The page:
No. Once you have registered your interest, your details will be regularly checked against appropriate studies. If a match is found, you will then be contacted in your preferred manner (by phone, email or letter). Detailed information will then be provided about the study and you will have the opportunity to ask as many questions as you like. You can then decide whether or not you wish to proceed.

Join Dementia Research will help reduce the time it takes to find research studies that interest you. It will also help you learn more about the research in your local area, region or other parts of the UK.

If you do take part in a study, you will have the satisfaction of knowing you could help others and contribute to future insights into dementia and its causes, as well as early diagnosis, better treatment, and quality of care.

Visit the 'Your stories' page to hear about people's experiences and the 'Why sign up?' page for further information.

Join Dementia Research is free to sign up to.   

Your information is managed by a team of staff based at the National Institute for Health Research in the Clinical Research Network Coordinating Centre (NIHR CRNCC), working to deliver for the Department of Health. Only the Join Dementia Research management staff at NIHR CRNCC, approved researchers, NHS staff and the charity Helpdesks registered to use Join Dementia Research will be able to see your information.

Approved researchers may be employed by the NHS, commercial organisations or universities, pursuing activities for medical benefit.  All researchers are assessed and approved on the basis that their employers are signed up to our terms and conditions, and data processing agreements; and that they are working on ethically approved studies. Researchers only access your information on Join Dementia Research in relation to studies that you match to.

View a full list of organisations that are currently recruiting to dementia research studies through Join Dementia Research (updated on 19th May 2016).

Join Dementia Research keeps your personal information private, secure, and confidential. Your information will only be available to the approved researchers and NHS staff who look after the study you have been matched to. Only approved researchers and NHS staff that have been assessed in accordance with “Research in the NHS Human Resource (HR) Good Practice” will be allowed to access your medical records, and those accessing your medical records must follow the NHS Confidentiality Code of Practice and the Data Protection Act 1998If you have questions or concerns, please view our Volunteer Infomation Sheet, our privacy and cookies policy, and our policies and procedures.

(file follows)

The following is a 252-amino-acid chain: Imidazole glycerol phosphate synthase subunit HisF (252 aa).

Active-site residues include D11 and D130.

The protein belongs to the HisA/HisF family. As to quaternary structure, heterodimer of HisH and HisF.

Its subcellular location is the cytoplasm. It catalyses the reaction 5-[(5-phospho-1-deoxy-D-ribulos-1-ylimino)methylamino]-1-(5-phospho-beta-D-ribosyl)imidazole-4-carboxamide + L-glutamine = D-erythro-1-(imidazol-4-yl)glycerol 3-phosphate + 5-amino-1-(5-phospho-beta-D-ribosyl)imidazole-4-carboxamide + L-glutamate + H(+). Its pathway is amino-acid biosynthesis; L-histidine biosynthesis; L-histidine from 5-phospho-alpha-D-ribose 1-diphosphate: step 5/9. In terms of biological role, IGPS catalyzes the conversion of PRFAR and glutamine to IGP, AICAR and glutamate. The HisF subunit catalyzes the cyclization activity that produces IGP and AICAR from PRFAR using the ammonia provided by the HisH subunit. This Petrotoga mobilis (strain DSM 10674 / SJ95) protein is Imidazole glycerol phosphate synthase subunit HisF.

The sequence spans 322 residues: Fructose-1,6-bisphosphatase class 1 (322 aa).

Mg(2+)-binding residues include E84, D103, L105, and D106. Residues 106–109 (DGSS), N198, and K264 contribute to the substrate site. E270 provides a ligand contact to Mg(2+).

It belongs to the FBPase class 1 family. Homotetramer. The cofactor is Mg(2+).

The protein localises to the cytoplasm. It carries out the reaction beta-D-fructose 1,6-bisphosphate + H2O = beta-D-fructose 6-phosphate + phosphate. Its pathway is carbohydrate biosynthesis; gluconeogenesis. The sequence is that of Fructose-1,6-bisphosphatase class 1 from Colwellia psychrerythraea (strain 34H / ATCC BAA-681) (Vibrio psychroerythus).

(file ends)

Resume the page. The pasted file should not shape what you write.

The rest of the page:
No. There are a number of different studies you can take part in. To find out more, go to the next FAQ, 'What sort of research studies could I take part in?'

Join Dementia Research contains lots of different types of studies that you could take part in. The service is designed to match people with appropriate research studies based on their health information and research interests.

Current research ranges from clinical trials of new treatments, to surveys about what works in improving quality of life for people with dementia and their carers. For more information, please visit the 'About the service' page.

There are currently many studies looking for participants. There are studies that work with people in every diagnosis type and stage of dementia, as well as lots of opportunities for healthy volunteers to participate.

All studies on the service have ethical approval. This means they have been checked to make sure they protect the rights, safety and wellbeing of the people involved.

You will initially be asked a few basic questions about yourself or the person you would like to register. You may want to collect some information to help speed up your registration, such as contact details for your GP and your NHS number. Once you have registered, you can provide further information to improve your matching to studies e.g. medication information.